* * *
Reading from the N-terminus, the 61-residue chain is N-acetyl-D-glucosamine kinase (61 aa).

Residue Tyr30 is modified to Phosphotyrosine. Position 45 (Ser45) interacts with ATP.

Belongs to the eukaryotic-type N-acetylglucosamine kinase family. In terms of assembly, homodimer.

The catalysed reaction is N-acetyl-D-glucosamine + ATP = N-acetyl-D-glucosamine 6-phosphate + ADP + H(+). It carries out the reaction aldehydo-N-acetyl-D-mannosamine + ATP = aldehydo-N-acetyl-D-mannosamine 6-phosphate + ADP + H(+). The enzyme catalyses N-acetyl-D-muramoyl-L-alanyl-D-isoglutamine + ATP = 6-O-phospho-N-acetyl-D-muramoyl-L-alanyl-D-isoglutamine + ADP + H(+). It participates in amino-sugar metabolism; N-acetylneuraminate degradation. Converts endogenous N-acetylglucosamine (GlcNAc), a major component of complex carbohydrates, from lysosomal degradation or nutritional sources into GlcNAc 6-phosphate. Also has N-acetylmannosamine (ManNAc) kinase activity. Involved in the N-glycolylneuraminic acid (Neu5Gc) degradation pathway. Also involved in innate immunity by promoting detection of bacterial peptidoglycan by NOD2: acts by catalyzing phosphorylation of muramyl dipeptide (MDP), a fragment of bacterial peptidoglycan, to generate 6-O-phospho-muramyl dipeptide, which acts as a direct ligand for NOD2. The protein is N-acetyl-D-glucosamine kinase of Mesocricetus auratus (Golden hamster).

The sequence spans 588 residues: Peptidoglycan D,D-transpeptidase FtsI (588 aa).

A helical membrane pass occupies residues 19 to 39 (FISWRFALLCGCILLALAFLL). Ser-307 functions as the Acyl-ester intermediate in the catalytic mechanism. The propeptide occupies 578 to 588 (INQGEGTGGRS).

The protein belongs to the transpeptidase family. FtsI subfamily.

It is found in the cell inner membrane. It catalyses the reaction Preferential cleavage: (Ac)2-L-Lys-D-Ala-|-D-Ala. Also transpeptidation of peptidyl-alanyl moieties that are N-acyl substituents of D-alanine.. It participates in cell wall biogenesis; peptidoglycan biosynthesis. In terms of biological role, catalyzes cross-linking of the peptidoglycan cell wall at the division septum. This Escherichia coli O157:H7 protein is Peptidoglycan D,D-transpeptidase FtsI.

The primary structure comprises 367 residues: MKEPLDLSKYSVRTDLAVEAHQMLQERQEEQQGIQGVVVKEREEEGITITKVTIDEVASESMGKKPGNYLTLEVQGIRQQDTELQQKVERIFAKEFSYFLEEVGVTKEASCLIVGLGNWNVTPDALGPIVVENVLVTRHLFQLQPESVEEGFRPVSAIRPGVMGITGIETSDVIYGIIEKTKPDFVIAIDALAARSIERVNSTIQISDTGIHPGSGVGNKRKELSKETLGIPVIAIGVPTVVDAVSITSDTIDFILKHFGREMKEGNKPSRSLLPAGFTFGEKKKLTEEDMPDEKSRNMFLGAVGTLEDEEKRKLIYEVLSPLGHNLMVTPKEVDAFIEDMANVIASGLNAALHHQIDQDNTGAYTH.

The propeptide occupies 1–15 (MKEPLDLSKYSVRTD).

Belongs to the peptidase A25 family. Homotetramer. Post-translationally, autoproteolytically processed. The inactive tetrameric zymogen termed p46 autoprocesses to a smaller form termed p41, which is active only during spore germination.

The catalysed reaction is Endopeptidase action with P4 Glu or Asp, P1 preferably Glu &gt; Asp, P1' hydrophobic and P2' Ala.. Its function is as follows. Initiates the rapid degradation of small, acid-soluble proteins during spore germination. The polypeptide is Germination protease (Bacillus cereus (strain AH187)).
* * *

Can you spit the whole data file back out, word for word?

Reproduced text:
Reading from the N-terminus, the 61-residue chain is N-acetyl-D-glucosamine kinase (61 aa).

Residue Tyr30 is modified to Phosphotyrosine. Position 45 (Ser45) interacts with ATP.

Belongs to the eukaryotic-type N-acetylglucosamine kinase family. In terms of assembly, homodimer.

The catalysed reaction is N-acetyl-D-glucosamine + ATP = N-acetyl-D-glucosamine 6-phosphate + ADP + H(+). It carries out the reaction aldehydo-N-acetyl-D-mannosamine + ATP = aldehydo-N-acetyl-D-mannosamine 6-phosphate + ADP + H(+). The enzyme catalyses N-acetyl-D-muramoyl-L-alanyl-D-isoglutamine + ATP = 6-O-phospho-N-acetyl-D-muramoyl-L-alanyl-D-isoglutamine + ADP + H(+). It participates in amino-sugar metabolism; N-acetylneuraminate degradation. Converts endogenous N-acetylglucosamine (GlcNAc), a major component of complex carbohydrates, from lysosomal degradation or nutritional sources into GlcNAc 6-phosphate. Also has N-acetylmannosamine (ManNAc) kinase activity. Involved in the N-glycolylneuraminic acid (Neu5Gc) degradation pathway. Also involved in innate immunity by promoting detection of bacterial peptidoglycan by NOD2: acts by catalyzing phosphorylation of muramyl dipeptide (MDP), a fragment of bacterial peptidoglycan, to generate 6-O-phospho-muramyl dipeptide, which acts as a direct ligand for NOD2. The protein is N-acetyl-D-glucosamine kinase of Mesocricetus auratus (Golden hamster).

The sequence spans 588 residues: Peptidoglycan D,D-transpeptidase FtsI (588 aa).

A helical membrane pass occupies residues 19 to 39 (FISWRFALLCGCILLALAFLL). Ser-307 functions as the Acyl-ester intermediate in the catalytic mechanism. The propeptide occupies 578 to 588 (INQGEGTGGRS).

The protein belongs to the transpeptidase family. FtsI subfamily.

It is found in the cell inner membrane. It catalyses the reaction Preferential cleavage: (Ac)2-L-Lys-D-Ala-|-D-Ala. Also transpeptidation of peptidyl-alanyl moieties that are N-acyl substituents of D-alanine.. It participates in cell wall biogenesis; peptidoglycan biosynthesis. In terms of biological role, catalyzes cross-linking of the peptidoglycan cell wall at the division septum. This Escherichia coli O157:H7 protein is Peptidoglycan D,D-transpeptidase FtsI.

The primary structure comprises 367 residues: MKEPLDLSKYSVRTDLAVEAHQMLQERQEEQQGIQGVVVKEREEEGITITKVTIDEVASESMGKKPGNYLTLEVQGIRQQDTELQQKVERIFAKEFSYFLEEVGVTKEASCLIVGLGNWNVTPDALGPIVVENVLVTRHLFQLQPESVEEGFRPVSAIRPGVMGITGIETSDVIYGIIEKTKPDFVIAIDALAARSIERVNSTIQISDTGIHPGSGVGNKRKELSKETLGIPVIAIGVPTVVDAVSITSDTIDFILKHFGREMKEGNKPSRSLLPAGFTFGEKKKLTEEDMPDEKSRNMFLGAVGTLEDEEKRKLIYEVLSPLGHNLMVTPKEVDAFIEDMANVIASGLNAALHHQIDQDNTGAYTH.

The propeptide occupies 1–15 (MKEPLDLSKYSVRTD).

Belongs to the peptidase A25 family. Homotetramer. Post-translationally, autoproteolytically processed. The inactive tetrameric zymogen termed p46 autoprocesses to a smaller form termed p41, which is active only during spore germination.

The catalysed reaction is Endopeptidase action with P4 Glu or Asp, P1 preferably Glu &gt; Asp, P1' hydrophobic and P2' Ala.. Its function is as follows. Initiates the rapid degradation of small, acid-soluble proteins during spore germination. The polypeptide is Germination protease (Bacillus cereus (strain AH187)).